Time to get down to projections. Mock drafts are fun and provide plenty of fodder for discussion. When it comes to projecting to No. 49 and then to No. 99, where the Bears are selecting, that's madness. But we're going to give it a shot. First, our wild guess at the top 10.
1. Detroit, Matthew Stafford. Hey, we got one right.
2. St. Louis, Jason Smith. Didn't take long to replace Orlando Pace.
3. Kansas City, Tyson Jackson. This is what you call a selection in no-man's land.
4. Seattle, Aaron Curry. The Seahawks' defense got bad in a hurry.
5. Cleveland, Mark Sanchez. As much buzz as there is with him, he has to be drafted in the top 5, right?
6. Cincinnati, Andre Smith. Bengals get the lineman scouts believe is the most talented.
7. Oakland, Jeremy Maclin. Elite ability as a return man gives him the edge over Michael Crabtree.
8. Jacksonville, Michael Crabtree. Jaguars badly need some help at this position.
9. Green Bay, Malcom Jenkins. Packers need some youth in secondary and get the draft's best defensive back.
10. San Francisco, Brian Orakpo. The Niners get a pass rusher.
Now, let's get to business with the Bears' picks. The whole issue here is what kind of combination of players general manager Jerry Angelo can get with his first two selections. He and coach Lovie Smith have talked about the expectation for players to come in and contribute immediately and they're looking at these first two picks for that. Knowing that makes it easier for us to target positions--wide receiver on offense and defensive line and secondary on defense. Could someone emerge from elsewhere? Sure, if the Bears have a really strong grade on someone that is too good to pass up, but to project that we could be here from now until the Bears are on the clock about 24 hours from now and not hit on the right guy.
College scouting director Greg Gabriel talks in terms of a combination of players and by that he means what kind of receiver can the Bears get at 49 vs. 99? What is the difference at other positions? For weeks now we have hashed and rehashed the different receivers and defensive backs that could be in play for the Bears. It's been more difficult turning up defensive linemen that could be options. The Bears have a specific profile they seek. Missouri defensive tackle Ziggy Hood is an interesting guy. At end, it's hard to find a player that looks like a fit. Georgia Tech's Michael Johnson doesn't look like a match. Utah's Paul Kruger might not be enough of a pass rusher. It will be interesting to see what impact new line coach Rod Marinelli has on the process.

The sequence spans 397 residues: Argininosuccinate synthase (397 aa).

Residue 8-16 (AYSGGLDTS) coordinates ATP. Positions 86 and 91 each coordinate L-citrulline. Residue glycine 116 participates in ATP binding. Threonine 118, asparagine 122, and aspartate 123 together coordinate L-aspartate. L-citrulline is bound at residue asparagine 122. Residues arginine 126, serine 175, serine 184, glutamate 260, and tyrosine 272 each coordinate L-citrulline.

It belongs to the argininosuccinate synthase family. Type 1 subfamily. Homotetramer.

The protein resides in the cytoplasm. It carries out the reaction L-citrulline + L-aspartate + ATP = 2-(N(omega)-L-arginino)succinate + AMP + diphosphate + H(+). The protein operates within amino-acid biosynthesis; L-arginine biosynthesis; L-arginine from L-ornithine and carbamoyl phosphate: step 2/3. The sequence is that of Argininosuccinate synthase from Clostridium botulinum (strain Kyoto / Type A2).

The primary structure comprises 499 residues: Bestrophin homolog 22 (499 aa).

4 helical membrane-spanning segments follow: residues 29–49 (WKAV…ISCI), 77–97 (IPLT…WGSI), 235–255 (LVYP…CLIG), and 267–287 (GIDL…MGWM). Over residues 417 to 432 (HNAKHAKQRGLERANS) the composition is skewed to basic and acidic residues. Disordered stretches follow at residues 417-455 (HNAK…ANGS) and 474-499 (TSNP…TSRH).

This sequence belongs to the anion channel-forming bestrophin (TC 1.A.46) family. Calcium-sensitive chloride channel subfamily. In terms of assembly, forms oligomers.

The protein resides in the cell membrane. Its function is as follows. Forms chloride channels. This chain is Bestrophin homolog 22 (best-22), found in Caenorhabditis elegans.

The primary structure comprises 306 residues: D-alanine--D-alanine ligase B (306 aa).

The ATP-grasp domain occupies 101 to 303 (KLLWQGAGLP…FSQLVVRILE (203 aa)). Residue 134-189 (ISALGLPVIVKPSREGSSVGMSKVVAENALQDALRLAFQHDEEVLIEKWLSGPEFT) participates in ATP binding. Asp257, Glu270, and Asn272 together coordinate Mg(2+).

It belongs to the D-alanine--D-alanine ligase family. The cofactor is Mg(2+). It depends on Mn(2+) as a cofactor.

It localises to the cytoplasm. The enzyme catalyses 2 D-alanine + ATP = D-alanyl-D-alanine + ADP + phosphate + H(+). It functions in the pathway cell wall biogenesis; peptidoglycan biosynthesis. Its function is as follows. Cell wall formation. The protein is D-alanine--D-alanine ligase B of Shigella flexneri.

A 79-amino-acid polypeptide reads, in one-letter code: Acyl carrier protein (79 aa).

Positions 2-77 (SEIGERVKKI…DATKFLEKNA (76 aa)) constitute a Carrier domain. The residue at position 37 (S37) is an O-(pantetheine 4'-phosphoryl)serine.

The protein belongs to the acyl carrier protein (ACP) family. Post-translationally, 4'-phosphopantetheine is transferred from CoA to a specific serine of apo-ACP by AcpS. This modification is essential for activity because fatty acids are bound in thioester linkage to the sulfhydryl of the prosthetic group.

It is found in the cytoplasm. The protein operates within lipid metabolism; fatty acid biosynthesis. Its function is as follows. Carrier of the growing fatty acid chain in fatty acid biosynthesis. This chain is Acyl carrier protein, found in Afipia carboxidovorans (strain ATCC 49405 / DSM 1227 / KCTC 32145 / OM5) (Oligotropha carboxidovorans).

So let's go over some possible combinations. One source said he expects some downward pressure on receivers in this draft. In other words, he says Maclin, Crabtree and Percy Harvin might be the only wide receivers to go in the first round. If that happens, you'll see a rush on wideouts early in the second round and it's a matter of waiting to see what falls to the 17th pick and the Bears at 49. Among Darrius Heyward-Bey, Hakeem Nicks, Kenny Britt, Brian Robiskie and Mohamed Massaquoi, how many slip through to the Bears?
How does this look?
No. 49--Mohamed Massaquoi, WR, Georgia
No. 99--Sherrod Martin, CB, Troy
I don't know if Martin goes that far down the board, but by the time the Bears would come back on the clock the safeties they could target at No. 49--Missouri's William Moore and Oregon's Patrick Chung--could be long gone.
Let's say there isn't a push down the board on wide receivers and all the ones we've mentioned above are gone. Badly needing a wide receiver, do the Bears select the ninth wideout in the top 49 picks, or do they go elsewhere?
No. 49--William Moore, S, Missouri
No. 99--Kevin Ogletree, WR, Virginia
The Bears like Oklahoma's Juaquin Iglesias, but there is a big gap between 49 and 99 and he'll likely go in there. Florida's Louis Murphy could be off the board by then. It's a roll of the dice.
So, what's your combination of players for the Bears with the first two picks?
We'll get to Four Down Territory here in a little bit and then we're going to take a little break.